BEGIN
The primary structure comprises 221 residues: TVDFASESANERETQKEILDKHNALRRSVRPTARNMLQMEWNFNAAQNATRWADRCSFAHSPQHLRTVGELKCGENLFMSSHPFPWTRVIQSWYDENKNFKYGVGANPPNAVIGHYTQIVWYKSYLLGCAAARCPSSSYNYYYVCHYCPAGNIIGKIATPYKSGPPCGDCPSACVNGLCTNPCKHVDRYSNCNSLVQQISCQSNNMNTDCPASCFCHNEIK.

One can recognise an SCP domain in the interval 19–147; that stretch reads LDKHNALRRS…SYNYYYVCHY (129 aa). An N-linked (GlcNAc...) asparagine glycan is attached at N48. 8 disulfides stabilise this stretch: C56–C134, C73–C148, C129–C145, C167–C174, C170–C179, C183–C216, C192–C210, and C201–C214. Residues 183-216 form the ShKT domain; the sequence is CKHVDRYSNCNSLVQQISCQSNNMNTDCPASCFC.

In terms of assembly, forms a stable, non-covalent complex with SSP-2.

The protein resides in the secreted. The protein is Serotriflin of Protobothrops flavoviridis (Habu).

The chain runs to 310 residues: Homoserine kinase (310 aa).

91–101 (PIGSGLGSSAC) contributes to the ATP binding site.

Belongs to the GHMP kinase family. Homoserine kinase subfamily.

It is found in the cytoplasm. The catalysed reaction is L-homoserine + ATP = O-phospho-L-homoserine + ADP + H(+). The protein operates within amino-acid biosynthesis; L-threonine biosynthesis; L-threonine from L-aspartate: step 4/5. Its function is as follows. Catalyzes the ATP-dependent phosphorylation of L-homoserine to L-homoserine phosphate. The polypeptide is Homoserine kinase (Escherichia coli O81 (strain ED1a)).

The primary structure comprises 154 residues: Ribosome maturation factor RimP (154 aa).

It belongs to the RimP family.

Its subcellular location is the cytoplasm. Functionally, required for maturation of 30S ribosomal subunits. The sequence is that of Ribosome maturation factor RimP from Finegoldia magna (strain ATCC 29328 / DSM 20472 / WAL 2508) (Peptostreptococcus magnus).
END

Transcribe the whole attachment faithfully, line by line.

The primary structure comprises 221 residues: TVDFASESANERETQKEILDKHNALRRSVRPTARNMLQMEWNFNAAQNATRWADRCSFAHSPQHLRTVGELKCGENLFMSSHPFPWTRVIQSWYDENKNFKYGVGANPPNAVIGHYTQIVWYKSYLLGCAAARCPSSSYNYYYVCHYCPAGNIIGKIATPYKSGPPCGDCPSACVNGLCTNPCKHVDRYSNCNSLVQQISCQSNNMNTDCPASCFCHNEIK.

One can recognise an SCP domain in the interval 19–147; that stretch reads LDKHNALRRS…SYNYYYVCHY (129 aa). An N-linked (GlcNAc...) asparagine glycan is attached at N48. 8 disulfides stabilise this stretch: C56–C134, C73–C148, C129–C145, C167–C174, C170–C179, C183–C216, C192–C210, and C201–C214. Residues 183-216 form the ShKT domain; the sequence is CKHVDRYSNCNSLVQQISCQSNNMNTDCPASCFC.

In terms of assembly, forms a stable, non-covalent complex with SSP-2.

The protein resides in the secreted. The protein is Serotriflin of Protobothrops flavoviridis (Habu).

The chain runs to 310 residues: Homoserine kinase (310 aa).

91–101 (PIGSGLGSSAC) contributes to the ATP binding site.

Belongs to the GHMP kinase family. Homoserine kinase subfamily.

It is found in the cytoplasm. The catalysed reaction is L-homoserine + ATP = O-phospho-L-homoserine + ADP + H(+). The protein operates within amino-acid biosynthesis; L-threonine biosynthesis; L-threonine from L-aspartate: step 4/5. Its function is as follows. Catalyzes the ATP-dependent phosphorylation of L-homoserine to L-homoserine phosphate. The polypeptide is Homoserine kinase (Escherichia coli O81 (strain ED1a)).

The primary structure comprises 154 residues: Ribosome maturation factor RimP (154 aa).

It belongs to the RimP family.

Its subcellular location is the cytoplasm. Functionally, required for maturation of 30S ribosomal subunits. The sequence is that of Ribosome maturation factor RimP from Finegoldia magna (strain ATCC 29328 / DSM 20472 / WAL 2508) (Peptostreptococcus magnus).